Add The Middle East To China And India As Another Source Of Surging Gold Demand, Says Jim O'Neill
The latest observations the spread of gold's popularity comes from none other than BRIC expert, Goldman's Jim O'Neill, who advises clients in his latest letter that it may be prudent that in addition to China and India as a source of ever increasing demand for gold, it may be time to also add the Middle East to the ever increasing list of investors (typically quite wealthy) who believe in the yellow metal. "Not because of this particular anecdote, but the Middle East being what it is, my meetings involved more discussion about Gold prices than is usually the case in other parts of the world. While the gold bar machine anecdote adds to all the other colourful stories I pick up, the recent remarkable resilience of gold, despite what has happened to silver and other commodities, is rather impressive. This gold price strength may perhaps be just a simple function of both the extremely low level of G7 real interest rates and the prospect that they might not rise anytime soon. I got the impression that there a quite a few bulls of Gold in the Middle East."
Full O'Neill letter:
GOLD, MYRRH AND INCENCE.
I returned from a brief 3-day trip to the Gulf this morning, after visiting Abu Dhabi and Dubai. I spent much of the time highly stressed about the path of the Icelandic ash cloud, in view of a rather important event that I needed to get back to London for Saturday evening. As is often so typical of life these days, it looks as though it was all blown out of proportion, and my own personal black swan event didn’t happen. Mind you, if the bookmaker’s odds are to be believed, then United are merely there to make up the numbers in tomorrow’s Champions League Final. We shall see.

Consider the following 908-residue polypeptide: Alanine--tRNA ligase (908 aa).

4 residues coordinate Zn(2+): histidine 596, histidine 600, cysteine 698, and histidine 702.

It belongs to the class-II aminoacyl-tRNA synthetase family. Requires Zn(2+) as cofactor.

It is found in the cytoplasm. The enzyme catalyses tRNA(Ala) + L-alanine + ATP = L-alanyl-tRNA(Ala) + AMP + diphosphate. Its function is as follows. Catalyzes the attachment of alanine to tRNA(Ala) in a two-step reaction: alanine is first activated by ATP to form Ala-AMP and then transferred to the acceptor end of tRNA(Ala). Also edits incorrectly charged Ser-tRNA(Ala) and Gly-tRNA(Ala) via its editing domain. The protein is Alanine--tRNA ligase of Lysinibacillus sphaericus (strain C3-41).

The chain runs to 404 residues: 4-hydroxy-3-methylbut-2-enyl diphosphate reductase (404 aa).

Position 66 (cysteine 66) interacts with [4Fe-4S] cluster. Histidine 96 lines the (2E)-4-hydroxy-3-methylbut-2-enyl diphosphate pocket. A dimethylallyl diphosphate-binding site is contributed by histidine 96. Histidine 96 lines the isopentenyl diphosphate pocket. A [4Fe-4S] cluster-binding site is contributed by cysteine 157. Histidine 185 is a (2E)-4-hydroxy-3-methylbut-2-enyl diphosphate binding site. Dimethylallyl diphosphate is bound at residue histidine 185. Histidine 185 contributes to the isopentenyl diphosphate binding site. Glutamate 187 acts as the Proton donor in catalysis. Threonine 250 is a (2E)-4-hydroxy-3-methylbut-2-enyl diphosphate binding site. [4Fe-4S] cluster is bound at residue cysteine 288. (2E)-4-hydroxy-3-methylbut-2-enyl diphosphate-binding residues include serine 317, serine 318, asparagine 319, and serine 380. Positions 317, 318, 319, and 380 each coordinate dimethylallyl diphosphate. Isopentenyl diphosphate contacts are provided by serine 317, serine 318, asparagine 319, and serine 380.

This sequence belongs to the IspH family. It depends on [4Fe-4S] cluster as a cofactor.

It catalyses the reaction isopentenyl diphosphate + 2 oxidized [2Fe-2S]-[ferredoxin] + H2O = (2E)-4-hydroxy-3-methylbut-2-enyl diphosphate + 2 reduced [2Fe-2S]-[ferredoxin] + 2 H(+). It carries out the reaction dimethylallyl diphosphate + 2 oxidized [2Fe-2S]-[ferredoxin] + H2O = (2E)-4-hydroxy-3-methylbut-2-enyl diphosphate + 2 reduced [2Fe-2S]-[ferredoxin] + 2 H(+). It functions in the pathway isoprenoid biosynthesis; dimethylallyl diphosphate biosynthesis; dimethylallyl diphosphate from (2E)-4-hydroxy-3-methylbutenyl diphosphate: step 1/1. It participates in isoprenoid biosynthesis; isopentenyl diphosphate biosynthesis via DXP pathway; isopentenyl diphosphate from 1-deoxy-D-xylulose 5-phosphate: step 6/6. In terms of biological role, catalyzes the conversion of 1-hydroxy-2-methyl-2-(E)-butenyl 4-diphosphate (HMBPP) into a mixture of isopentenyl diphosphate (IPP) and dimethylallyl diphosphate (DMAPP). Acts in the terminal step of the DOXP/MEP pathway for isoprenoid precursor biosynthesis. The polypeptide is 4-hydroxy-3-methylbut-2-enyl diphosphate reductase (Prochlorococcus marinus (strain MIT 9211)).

Beyond the ash-induced stress, the trip was very interesting. We hosted a client conference in Dubai and I also met with a number of important clients. In addition to discussing the world and global markets, I had fascinating exchanges with people about the so-called Arab Spring.
THE ARAB UPRISING.
Most people locally were as concerned as many people around the world seem to be about the possible future paths. That said, it was fascinating to hear this as well as comments about all the specific nuances. There were some I chatted with that shared my view that this could be the Middle East and North Africa (MENA) Berlin Wall “moment,” but not many. Most see the possible paths as highly uncertain and worrisome. One local fund manager put it to me differently. He said that there is always uncertainty about the future in this part of the world. But these uprisings have eliminated this future uncertainty. Instead, the uncertainty is here now. Linked to what I wrote about recently following my Singapore trip and fund managers’ experience, if you combine uncertainty with lower valuations, this spells opportunity.